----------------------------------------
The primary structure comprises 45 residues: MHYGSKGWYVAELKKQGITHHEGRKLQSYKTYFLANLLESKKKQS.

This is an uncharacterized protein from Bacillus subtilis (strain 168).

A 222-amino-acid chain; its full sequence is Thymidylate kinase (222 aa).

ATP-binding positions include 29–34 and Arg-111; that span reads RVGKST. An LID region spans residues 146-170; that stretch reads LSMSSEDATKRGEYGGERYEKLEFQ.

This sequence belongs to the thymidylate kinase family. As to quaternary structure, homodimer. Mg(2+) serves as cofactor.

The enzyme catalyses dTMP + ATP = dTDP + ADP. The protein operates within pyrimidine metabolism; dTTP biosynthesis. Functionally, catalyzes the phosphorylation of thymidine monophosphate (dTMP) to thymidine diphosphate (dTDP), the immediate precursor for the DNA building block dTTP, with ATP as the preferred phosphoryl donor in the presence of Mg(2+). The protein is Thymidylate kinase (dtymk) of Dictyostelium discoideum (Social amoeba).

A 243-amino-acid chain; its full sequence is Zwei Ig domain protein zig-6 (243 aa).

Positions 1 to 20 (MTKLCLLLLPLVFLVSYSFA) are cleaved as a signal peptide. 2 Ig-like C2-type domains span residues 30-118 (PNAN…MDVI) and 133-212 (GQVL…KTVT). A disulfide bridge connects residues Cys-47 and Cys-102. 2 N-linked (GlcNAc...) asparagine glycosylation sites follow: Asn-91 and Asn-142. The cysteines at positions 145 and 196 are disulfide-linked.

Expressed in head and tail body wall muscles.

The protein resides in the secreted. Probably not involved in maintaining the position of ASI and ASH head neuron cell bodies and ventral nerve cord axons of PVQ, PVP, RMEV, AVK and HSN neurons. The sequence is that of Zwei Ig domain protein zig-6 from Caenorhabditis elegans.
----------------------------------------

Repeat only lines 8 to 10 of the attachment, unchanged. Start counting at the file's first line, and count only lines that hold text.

Positions 1 to 20 (MTKLCLLLLPLVFLVSYSFA) are cleaved as a signal peptide. 2 Ig-like C2-type domains span residues 30-118 (PNAN…MDVI) and 133-212 (GQVL…KTVT). A disulfide bridge connects residues Cys-47 and Cys-102. 2 N-linked (GlcNAc...) asparagine glycosylation sites follow: Asn-91 and Asn-142. The cysteines at positions 145 and 196 are disulfide-linked.

Expressed in head and tail body wall muscles.

The protein resides in the secreted. Probably not involved in maintaining the position of ASI and ASH head neuron cell bodies and ventral nerve cord axons of PVQ, PVP, RMEV, AVK and HSN neurons. The sequence is that of Zwei Ig domain protein zig-6 from Caenorhabditis elegans.